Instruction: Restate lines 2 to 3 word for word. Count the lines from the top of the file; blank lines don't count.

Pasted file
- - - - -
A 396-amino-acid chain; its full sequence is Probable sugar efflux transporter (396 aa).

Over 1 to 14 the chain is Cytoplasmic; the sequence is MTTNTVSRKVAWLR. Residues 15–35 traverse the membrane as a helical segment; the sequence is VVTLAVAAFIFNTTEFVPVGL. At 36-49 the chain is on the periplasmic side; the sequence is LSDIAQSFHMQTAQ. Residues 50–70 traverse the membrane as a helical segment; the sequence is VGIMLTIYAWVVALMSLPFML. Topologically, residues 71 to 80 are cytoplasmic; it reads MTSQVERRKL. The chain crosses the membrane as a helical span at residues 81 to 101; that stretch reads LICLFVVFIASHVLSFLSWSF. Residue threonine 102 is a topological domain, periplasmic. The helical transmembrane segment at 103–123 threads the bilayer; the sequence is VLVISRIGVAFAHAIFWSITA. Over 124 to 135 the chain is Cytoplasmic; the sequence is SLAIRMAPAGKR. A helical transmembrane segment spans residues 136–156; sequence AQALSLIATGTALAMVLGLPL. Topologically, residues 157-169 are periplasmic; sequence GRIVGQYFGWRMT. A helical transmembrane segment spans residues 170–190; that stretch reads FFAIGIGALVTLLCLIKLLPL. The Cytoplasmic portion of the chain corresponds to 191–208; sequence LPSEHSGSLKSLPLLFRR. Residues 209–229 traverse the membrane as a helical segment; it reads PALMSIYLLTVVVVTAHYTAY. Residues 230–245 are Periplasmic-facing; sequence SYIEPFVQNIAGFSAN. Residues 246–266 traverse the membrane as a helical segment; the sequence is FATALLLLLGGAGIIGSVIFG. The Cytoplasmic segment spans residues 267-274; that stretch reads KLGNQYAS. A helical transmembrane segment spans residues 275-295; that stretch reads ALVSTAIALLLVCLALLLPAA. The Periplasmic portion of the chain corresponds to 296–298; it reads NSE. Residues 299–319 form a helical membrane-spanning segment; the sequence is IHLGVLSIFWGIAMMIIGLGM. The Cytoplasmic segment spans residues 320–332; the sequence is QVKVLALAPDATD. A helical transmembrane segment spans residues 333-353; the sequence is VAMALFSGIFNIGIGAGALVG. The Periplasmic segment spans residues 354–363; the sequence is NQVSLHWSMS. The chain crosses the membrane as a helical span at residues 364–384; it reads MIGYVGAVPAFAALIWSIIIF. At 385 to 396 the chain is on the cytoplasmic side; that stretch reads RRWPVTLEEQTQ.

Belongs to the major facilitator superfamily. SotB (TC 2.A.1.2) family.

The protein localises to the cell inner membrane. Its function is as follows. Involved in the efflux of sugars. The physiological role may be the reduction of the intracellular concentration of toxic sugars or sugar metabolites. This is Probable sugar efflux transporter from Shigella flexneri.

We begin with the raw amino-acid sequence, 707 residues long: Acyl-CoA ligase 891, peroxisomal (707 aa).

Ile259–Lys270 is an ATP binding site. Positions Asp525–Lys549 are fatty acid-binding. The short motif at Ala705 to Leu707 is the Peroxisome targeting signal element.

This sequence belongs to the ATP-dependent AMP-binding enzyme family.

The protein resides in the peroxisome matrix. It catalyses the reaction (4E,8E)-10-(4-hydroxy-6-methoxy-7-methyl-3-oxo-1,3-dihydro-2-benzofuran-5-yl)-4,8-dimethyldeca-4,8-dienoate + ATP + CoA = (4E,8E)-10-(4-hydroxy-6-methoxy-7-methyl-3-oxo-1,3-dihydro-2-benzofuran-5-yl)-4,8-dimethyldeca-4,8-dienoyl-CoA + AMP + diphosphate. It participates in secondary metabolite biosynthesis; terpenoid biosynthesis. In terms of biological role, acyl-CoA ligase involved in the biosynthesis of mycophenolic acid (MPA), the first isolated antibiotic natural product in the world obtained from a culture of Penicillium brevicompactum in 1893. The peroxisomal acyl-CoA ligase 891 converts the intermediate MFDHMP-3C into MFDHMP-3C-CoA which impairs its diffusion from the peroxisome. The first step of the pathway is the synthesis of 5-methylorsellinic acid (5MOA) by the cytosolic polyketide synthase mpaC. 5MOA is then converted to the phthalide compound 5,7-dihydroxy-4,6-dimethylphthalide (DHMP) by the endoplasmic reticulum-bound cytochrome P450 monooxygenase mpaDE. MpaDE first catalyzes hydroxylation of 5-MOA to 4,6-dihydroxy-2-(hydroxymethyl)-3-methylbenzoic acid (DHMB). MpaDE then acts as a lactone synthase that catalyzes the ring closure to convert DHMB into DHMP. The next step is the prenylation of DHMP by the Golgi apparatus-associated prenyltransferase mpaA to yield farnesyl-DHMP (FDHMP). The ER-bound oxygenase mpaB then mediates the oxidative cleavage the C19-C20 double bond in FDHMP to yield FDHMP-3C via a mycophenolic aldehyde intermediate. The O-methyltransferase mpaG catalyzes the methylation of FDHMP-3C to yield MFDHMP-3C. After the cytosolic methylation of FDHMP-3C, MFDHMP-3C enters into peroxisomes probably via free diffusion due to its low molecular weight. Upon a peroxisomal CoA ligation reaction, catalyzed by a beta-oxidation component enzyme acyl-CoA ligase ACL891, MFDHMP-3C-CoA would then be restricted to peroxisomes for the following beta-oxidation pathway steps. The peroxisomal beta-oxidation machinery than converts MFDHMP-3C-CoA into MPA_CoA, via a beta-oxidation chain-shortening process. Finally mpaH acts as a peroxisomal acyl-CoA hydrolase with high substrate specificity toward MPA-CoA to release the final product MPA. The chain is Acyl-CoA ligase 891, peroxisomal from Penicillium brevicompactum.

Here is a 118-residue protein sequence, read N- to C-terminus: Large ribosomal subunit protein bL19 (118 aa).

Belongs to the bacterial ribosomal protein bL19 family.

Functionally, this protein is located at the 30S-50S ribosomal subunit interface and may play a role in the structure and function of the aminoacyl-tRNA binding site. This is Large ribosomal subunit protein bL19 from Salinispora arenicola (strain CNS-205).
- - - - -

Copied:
Over 1 to 14 the chain is Cytoplasmic; the sequence is MTTNTVSRKVAWLR. Residues 15–35 traverse the membrane as a helical segment; the sequence is VVTLAVAAFIFNTTEFVPVGL. At 36-49 the chain is on the periplasmic side; the sequence is LSDIAQSFHMQTAQ. Residues 50–70 traverse the membrane as a helical segment; the sequence is VGIMLTIYAWVVALMSLPFML. Topologically, residues 71 to 80 are cytoplasmic; it reads MTSQVERRKL. The chain crosses the membrane as a helical span at residues 81 to 101; that stretch reads LICLFVVFIASHVLSFLSWSF. Residue threonine 102 is a topological domain, periplasmic. The helical transmembrane segment at 103–123 threads the bilayer; the sequence is VLVISRIGVAFAHAIFWSITA. Over 124 to 135 the chain is Cytoplasmic; the sequence is SLAIRMAPAGKR. A helical transmembrane segment spans residues 136–156; sequence AQALSLIATGTALAMVLGLPL. Topologically, residues 157-169 are periplasmic; sequence GRIVGQYFGWRMT. A helical transmembrane segment spans residues 170–190; that stretch reads FFAIGIGALVTLLCLIKLLPL. The Cytoplasmic portion of the chain corresponds to 191–208; sequence LPSEHSGSLKSLPLLFRR. Residues 209–229 traverse the membrane as a helical segment; it reads PALMSIYLLTVVVVTAHYTAY. Residues 230–245 are Periplasmic-facing; sequence SYIEPFVQNIAGFSAN. Residues 246–266 traverse the membrane as a helical segment; the sequence is FATALLLLLGGAGIIGSVIFG. The Cytoplasmic segment spans residues 267-274; that stretch reads KLGNQYAS. A helical transmembrane segment spans residues 275-295; that stretch reads ALVSTAIALLLVCLALLLPAA. The Periplasmic portion of the chain corresponds to 296–298; it reads NSE. Residues 299–319 form a helical membrane-spanning segment; the sequence is IHLGVLSIFWGIAMMIIGLGM. The Cytoplasmic segment spans residues 320–332; the sequence is QVKVLALAPDATD. A helical transmembrane segment spans residues 333-353; the sequence is VAMALFSGIFNIGIGAGALVG. The Periplasmic segment spans residues 354–363; the sequence is NQVSLHWSMS. The chain crosses the membrane as a helical span at residues 364–384; it reads MIGYVGAVPAFAALIWSIIIF. At 385 to 396 the chain is on the cytoplasmic side; that stretch reads RRWPVTLEEQTQ.

Belongs to the major facilitator superfamily. SotB (TC 2.A.1.2) family.